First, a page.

Critical Thinking about Christianity

I have made a pretty deliberate decision to try to keep religion out of my blog, or my “published” writings, for that matter. I think that what a person believes in is very personal. I know that I don’t appreciate it when someone tries to persuade me that I am wrong and s/he is right. I figure I ought to show other people the same respect.

It’s part of the “treat others as I want to be treated” philosophy I try to live by.

Something that troubles me about conversations about religious beliefs, or moral codes, or ethics, or even philosophy and science, is that there usually is not a reasonable conversation happening. Most of the time, you get two or more parties yelling at each other irrationally with no substance to the vitriol. And people wonder why churches and organized religions and atheists, for that matter, are lampooned and mocked. Dude, if you want to be taken seriously, take yourself seriously first.

It’s part of the “remove the plank from your eye first, and then consider whether or not you’re qualified to throw stones” bit. None of us are qualified to throw things at each other. We just aren’t. Eventually, faith can’t be proven – it’s the nature of faith. And, if you believe one thing and I believe another, well, hey, we’re working on faith here. Of course we can’t “prove” it. And yelling at each other certainly doesn’t help. As long as we’re both trying to figure out how to live honestly and with goodness, I offer up a high five.

Now, for the skanky immoral folks who don’t consider ethics in decision-making and opt instead for immediate base gratification…. well, my tolerance doesn’t extend that far. That’s a failure on my part to completely live up to treating others the way I want to be treated. I admit it; I can’t stand people who don’t try to be bigger than base animals. You have to at least try. I mean, then, even if we disagree, we can have an interesting conversation about why we disagree. We might both learn something, too.

I am certain there is a great deal of value in discussing moral and ethical principles, completely outside of the context in which they are usually presented. In fact, once we begin examining what the source material really says, we usually find that most of its “followers” are, um, *not* practicing what they preach.

As a Christian, as an Episcopalian, I find this embarrassing. I freely admit to being horrified by most of the things “Christians” do in “God’s name.” I envision God (wherever he or she or it is, and however that looks, I’m not sure) shaking his head and saying, “I got nothin’ to do with that! That’s all you and your hate and stupidity! You wanna be an ass, do it in your own name!”

I suspect that lots of Muslims feel the same way about the jihadists, and so on, [insert your higher calling here].

People hide behind the blanket of religion to avoid being responsible for their own actions and words – or their failure to act. If you are a coward, that’s on you, buddy. That’s not God (or the absence of God, or whatever you believe). That’s all you. If you are a bigot or a racist or a dogmatic fear-driven fool, that’s all on you.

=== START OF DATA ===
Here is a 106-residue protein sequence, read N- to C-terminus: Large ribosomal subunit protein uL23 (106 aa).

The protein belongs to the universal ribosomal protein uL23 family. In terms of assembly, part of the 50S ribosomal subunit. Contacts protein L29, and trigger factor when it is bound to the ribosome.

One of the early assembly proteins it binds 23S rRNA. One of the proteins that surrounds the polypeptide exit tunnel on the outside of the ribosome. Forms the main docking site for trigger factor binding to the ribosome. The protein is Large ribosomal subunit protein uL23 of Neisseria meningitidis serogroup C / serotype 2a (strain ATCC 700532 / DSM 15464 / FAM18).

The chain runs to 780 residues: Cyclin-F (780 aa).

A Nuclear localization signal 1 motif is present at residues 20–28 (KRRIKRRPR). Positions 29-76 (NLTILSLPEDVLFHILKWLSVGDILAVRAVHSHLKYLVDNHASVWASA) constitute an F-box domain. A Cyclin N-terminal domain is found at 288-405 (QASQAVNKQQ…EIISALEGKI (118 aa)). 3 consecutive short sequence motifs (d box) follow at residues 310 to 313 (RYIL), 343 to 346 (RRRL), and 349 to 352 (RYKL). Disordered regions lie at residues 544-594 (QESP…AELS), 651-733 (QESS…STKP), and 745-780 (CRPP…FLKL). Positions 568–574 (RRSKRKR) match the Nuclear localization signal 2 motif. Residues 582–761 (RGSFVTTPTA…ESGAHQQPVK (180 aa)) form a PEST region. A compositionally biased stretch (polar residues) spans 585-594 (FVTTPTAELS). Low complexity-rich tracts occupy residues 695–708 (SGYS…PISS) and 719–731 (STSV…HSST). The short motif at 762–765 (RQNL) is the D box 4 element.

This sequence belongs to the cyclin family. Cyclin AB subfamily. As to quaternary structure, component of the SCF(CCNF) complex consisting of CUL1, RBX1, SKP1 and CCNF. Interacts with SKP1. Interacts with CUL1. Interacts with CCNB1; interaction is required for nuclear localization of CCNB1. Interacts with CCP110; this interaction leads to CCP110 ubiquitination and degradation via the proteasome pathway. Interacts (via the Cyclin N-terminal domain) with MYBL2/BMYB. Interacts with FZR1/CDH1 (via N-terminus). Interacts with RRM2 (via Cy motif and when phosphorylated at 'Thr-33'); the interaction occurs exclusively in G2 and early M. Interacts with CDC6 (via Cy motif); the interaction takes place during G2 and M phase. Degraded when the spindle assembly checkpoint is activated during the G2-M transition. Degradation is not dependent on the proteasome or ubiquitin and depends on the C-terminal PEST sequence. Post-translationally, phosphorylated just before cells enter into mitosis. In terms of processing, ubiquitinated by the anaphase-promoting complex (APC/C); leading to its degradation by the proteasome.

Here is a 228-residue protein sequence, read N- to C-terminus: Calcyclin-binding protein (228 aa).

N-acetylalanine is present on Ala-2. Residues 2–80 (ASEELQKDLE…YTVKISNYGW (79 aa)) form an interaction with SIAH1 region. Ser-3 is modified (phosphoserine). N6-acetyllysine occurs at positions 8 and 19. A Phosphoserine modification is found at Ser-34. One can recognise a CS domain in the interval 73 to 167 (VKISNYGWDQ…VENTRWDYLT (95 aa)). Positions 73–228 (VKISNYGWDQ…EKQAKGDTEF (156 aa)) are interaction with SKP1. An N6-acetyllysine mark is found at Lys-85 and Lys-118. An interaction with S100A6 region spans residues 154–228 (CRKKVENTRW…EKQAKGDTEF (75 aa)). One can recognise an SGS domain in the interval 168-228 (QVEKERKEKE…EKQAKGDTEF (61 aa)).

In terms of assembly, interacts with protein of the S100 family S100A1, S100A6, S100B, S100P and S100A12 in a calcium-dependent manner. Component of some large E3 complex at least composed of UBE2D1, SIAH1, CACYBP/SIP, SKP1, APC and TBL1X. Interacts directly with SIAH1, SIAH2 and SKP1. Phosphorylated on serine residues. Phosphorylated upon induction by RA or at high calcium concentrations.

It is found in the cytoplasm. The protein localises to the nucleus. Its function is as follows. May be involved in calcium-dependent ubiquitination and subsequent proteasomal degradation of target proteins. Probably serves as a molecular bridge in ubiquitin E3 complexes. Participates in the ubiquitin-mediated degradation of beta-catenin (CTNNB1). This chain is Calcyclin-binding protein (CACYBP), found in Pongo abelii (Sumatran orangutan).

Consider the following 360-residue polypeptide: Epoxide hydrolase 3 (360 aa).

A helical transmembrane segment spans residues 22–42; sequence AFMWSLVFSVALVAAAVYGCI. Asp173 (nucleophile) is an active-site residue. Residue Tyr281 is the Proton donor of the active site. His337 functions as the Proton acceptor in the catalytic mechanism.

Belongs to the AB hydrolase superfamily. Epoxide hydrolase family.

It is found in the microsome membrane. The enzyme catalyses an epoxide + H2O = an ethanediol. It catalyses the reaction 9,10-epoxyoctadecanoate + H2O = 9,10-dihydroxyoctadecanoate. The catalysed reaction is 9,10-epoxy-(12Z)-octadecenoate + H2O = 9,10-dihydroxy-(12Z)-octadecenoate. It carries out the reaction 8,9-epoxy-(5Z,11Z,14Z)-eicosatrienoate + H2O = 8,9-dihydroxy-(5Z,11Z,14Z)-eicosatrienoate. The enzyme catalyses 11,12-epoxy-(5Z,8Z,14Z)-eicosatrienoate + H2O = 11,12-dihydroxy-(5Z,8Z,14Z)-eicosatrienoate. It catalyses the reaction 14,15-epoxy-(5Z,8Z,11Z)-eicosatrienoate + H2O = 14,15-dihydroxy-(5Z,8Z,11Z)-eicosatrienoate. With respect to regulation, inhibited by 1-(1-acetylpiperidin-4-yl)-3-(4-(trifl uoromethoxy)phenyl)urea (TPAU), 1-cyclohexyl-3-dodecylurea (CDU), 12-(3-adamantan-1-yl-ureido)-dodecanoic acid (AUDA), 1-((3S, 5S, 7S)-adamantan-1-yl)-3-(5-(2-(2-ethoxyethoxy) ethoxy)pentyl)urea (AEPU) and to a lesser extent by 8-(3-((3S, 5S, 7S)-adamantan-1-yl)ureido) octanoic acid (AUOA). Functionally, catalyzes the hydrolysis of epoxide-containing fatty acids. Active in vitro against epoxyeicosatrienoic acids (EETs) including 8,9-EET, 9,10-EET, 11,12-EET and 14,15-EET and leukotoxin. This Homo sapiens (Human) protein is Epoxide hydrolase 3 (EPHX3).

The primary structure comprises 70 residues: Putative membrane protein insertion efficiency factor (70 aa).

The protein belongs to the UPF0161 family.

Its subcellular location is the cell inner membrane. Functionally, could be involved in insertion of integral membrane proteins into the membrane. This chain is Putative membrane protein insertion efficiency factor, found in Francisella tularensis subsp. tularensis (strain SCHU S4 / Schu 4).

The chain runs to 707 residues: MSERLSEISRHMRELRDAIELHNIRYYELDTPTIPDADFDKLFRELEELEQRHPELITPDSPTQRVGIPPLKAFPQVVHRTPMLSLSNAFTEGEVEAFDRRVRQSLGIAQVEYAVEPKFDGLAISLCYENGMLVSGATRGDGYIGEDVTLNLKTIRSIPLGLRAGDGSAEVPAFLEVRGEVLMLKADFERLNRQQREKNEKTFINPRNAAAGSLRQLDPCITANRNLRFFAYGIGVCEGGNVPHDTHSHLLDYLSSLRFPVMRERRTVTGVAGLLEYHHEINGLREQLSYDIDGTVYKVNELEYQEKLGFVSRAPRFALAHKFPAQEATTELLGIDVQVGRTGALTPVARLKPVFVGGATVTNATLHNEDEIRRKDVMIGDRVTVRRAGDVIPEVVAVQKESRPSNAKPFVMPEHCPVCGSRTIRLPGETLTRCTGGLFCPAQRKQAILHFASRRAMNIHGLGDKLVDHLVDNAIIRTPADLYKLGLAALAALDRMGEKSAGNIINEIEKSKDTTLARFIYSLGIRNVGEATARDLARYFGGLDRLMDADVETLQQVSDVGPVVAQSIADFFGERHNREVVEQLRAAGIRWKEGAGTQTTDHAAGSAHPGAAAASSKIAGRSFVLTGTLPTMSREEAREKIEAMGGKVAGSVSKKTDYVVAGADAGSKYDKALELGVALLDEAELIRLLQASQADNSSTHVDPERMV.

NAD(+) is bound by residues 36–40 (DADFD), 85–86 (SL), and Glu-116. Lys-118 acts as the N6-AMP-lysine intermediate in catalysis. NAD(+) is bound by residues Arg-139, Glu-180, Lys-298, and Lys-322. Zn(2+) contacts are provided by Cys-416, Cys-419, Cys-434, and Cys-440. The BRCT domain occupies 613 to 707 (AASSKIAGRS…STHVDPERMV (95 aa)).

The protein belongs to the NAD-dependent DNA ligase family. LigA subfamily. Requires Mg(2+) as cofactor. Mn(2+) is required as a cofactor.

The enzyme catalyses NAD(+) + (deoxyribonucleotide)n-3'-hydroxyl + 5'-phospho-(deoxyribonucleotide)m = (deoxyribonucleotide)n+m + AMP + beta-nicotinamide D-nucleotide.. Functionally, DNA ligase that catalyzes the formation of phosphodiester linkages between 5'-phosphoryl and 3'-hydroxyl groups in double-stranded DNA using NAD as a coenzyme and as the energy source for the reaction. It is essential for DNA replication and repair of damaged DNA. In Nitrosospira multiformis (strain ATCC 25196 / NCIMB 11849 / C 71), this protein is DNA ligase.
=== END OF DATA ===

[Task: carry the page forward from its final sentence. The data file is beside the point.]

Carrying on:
I read a book a few months ago that was fascinating. It’s called “Provocative Grace,” by Robert Corin Morris, and it’s pretty challenging to the establishment. Morris is an Episcopalian leader, but he writes this book not as a religious tract, but as an exercise in removing “religion” and looking one by one at the lessons in Christ’s teachings. Not what the church has said. Not even what the disciples said. Certainly not what masses do during their crusades. As bits of ethical ideas, he looks one by one at the tenets of what has become Christianity as it was written, fully acknowledging the limitations of translation and history.

It is brilliant. It is subversive and challenging and completely “in your face.” It turns conventional easy legalism on its head, and then kicks it out the door.

For anyone interested in ethics, I strongly recommend it. Morris comes right out and says that it is not the intention of this book to “convert” anyone. He wants to look at what it is that we say we believe in – and how closely our popular interpretations line up with what’s really said.

Punchline: conventional Christianity doesn’t line up well with Christ’s actions at all.

The basic “rules” of Christianity are 1) be kind to everyone – and it means everyone, even the people who hate you and whom you hate, be KIND, and 2) don’t judge people, period. You don’t know what they’re up against and you’re not qualified. So, take your sanctimonious self-satisfaction and shove it. You be *kind.* Feed anyone who is hungry. Protect anyone who needs safety – of any kind. Be gentle to all. Period.

It’s actually a pretty straight-forward set of instructions.

It’s really too bad they aren’t followed more closely.

So, when you meet someone who claims to be a Christian, but doesn’t live and act according to those two basic ideas – I implore you, blame (if you must) the human. God isn’t in those actions. He’s no where around. That’s all mankind, right there, building our own hell here on earth.


About Shannon Blue Christensen

Storyteller. Author. Editor. Literary Critic. Director. Teacher. Knitter. nascent Musician. Student. Operations and Quality. Marketing. Historian. Lear's Fool. View all posts by Shannon Blue Christensen

One response to “Critical Thinking about Christianity

  • Ignorethebucklesonmyjacket

    Religious discussions are like political discussions…not a whole lot of productivity. Actions are more powerful than any words. Organized religion has gotten so far out of whack and it sound like this author has the best way of looking at this.

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